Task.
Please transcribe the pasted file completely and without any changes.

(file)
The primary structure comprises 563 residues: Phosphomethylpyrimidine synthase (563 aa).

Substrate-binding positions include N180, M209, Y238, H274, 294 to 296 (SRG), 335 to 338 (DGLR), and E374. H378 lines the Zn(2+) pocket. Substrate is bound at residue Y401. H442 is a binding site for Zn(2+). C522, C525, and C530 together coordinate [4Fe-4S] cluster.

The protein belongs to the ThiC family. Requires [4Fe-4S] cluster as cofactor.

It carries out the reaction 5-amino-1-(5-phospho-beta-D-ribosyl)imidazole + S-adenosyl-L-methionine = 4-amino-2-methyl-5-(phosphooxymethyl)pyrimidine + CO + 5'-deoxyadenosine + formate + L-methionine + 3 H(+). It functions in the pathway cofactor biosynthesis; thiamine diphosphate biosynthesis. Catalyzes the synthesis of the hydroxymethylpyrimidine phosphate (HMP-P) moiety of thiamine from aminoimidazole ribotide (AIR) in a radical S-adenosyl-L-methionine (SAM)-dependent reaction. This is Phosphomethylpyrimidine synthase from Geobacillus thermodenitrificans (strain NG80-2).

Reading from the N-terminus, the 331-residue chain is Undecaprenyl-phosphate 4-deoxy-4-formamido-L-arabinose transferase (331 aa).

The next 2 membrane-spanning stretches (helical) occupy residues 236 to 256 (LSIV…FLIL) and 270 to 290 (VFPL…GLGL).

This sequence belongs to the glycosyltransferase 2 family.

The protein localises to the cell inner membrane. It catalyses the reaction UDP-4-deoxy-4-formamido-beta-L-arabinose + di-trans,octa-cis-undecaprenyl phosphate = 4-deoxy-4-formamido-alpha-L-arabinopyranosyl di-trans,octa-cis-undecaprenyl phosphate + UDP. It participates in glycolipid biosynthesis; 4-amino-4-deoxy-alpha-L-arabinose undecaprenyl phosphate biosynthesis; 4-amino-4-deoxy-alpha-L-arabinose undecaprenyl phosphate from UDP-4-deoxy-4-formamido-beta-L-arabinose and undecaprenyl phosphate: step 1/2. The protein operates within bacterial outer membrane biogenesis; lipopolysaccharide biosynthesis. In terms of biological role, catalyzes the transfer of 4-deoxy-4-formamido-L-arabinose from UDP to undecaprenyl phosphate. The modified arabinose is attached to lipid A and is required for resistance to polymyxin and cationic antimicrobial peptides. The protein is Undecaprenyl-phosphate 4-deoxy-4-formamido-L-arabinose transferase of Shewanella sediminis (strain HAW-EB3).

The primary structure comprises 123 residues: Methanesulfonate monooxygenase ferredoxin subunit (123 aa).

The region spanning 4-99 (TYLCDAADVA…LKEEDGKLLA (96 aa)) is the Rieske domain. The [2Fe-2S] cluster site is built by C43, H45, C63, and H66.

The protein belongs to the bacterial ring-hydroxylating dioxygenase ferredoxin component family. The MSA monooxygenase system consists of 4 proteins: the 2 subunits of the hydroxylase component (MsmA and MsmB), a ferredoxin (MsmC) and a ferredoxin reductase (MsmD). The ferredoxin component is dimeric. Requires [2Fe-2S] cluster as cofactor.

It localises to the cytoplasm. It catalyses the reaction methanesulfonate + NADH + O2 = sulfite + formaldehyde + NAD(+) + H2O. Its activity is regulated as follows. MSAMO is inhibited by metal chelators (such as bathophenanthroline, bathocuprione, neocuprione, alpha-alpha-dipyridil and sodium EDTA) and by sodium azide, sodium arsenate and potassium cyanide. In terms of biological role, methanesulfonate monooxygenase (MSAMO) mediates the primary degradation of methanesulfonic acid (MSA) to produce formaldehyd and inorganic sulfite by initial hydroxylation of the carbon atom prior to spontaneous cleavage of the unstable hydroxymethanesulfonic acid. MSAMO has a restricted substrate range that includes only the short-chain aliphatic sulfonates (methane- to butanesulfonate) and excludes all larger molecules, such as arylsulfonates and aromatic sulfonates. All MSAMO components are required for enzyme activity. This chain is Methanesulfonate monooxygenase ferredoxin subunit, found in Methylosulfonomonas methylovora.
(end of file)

The primary structure comprises 563 residues: Phosphomethylpyrimidine synthase (563 aa).

Substrate-binding positions include N180, M209, Y238, H274, 294 to 296 (SRG), 335 to 338 (DGLR), and E374. H378 lines the Zn(2+) pocket. Substrate is bound at residue Y401. H442 is a binding site for Zn(2+). C522, C525, and C530 together coordinate [4Fe-4S] cluster.

The protein belongs to the ThiC family. Requires [4Fe-4S] cluster as cofactor.

It carries out the reaction 5-amino-1-(5-phospho-beta-D-ribosyl)imidazole + S-adenosyl-L-methionine = 4-amino-2-methyl-5-(phosphooxymethyl)pyrimidine + CO + 5'-deoxyadenosine + formate + L-methionine + 3 H(+). It functions in the pathway cofactor biosynthesis; thiamine diphosphate biosynthesis. Catalyzes the synthesis of the hydroxymethylpyrimidine phosphate (HMP-P) moiety of thiamine from aminoimidazole ribotide (AIR) in a radical S-adenosyl-L-methionine (SAM)-dependent reaction. This is Phosphomethylpyrimidine synthase from Geobacillus thermodenitrificans (strain NG80-2).

Reading from the N-terminus, the 331-residue chain is Undecaprenyl-phosphate 4-deoxy-4-formamido-L-arabinose transferase (331 aa).

The next 2 membrane-spanning stretches (helical) occupy residues 236 to 256 (LSIV…FLIL) and 270 to 290 (VFPL…GLGL).

This sequence belongs to the glycosyltransferase 2 family.

The protein localises to the cell inner membrane. It catalyses the reaction UDP-4-deoxy-4-formamido-beta-L-arabinose + di-trans,octa-cis-undecaprenyl phosphate = 4-deoxy-4-formamido-alpha-L-arabinopyranosyl di-trans,octa-cis-undecaprenyl phosphate + UDP. It participates in glycolipid biosynthesis; 4-amino-4-deoxy-alpha-L-arabinose undecaprenyl phosphate biosynthesis; 4-amino-4-deoxy-alpha-L-arabinose undecaprenyl phosphate from UDP-4-deoxy-4-formamido-beta-L-arabinose and undecaprenyl phosphate: step 1/2. The protein operates within bacterial outer membrane biogenesis; lipopolysaccharide biosynthesis. In terms of biological role, catalyzes the transfer of 4-deoxy-4-formamido-L-arabinose from UDP to undecaprenyl phosphate. The modified arabinose is attached to lipid A and is required for resistance to polymyxin and cationic antimicrobial peptides. The protein is Undecaprenyl-phosphate 4-deoxy-4-formamido-L-arabinose transferase of Shewanella sediminis (strain HAW-EB3).

The primary structure comprises 123 residues: Methanesulfonate monooxygenase ferredoxin subunit (123 aa).

The region spanning 4-99 (TYLCDAADVA…LKEEDGKLLA (96 aa)) is the Rieske domain. The [2Fe-2S] cluster site is built by C43, H45, C63, and H66.

The protein belongs to the bacterial ring-hydroxylating dioxygenase ferredoxin component family. The MSA monooxygenase system consists of 4 proteins: the 2 subunits of the hydroxylase component (MsmA and MsmB), a ferredoxin (MsmC) and a ferredoxin reductase (MsmD). The ferredoxin component is dimeric. Requires [2Fe-2S] cluster as cofactor.

It localises to the cytoplasm. It catalyses the reaction methanesulfonate + NADH + O2 = sulfite + formaldehyde + NAD(+) + H2O. Its activity is regulated as follows. MSAMO is inhibited by metal chelators (such as bathophenanthroline, bathocuprione, neocuprione, alpha-alpha-dipyridil and sodium EDTA) and by sodium azide, sodium arsenate and potassium cyanide. In terms of biological role, methanesulfonate monooxygenase (MSAMO) mediates the primary degradation of methanesulfonic acid (MSA) to produce formaldehyd and inorganic sulfite by initial hydroxylation of the carbon atom prior to spontaneous cleavage of the unstable hydroxymethanesulfonic acid. MSAMO has a restricted substrate range that includes only the short-chain aliphatic sulfonates (methane- to butanesulfonate) and excludes all larger molecules, such as arylsulfonates and aromatic sulfonates. All MSAMO components are required for enzyme activity. This chain is Methanesulfonate monooxygenase ferredoxin subunit, found in Methylosulfonomonas methylovora.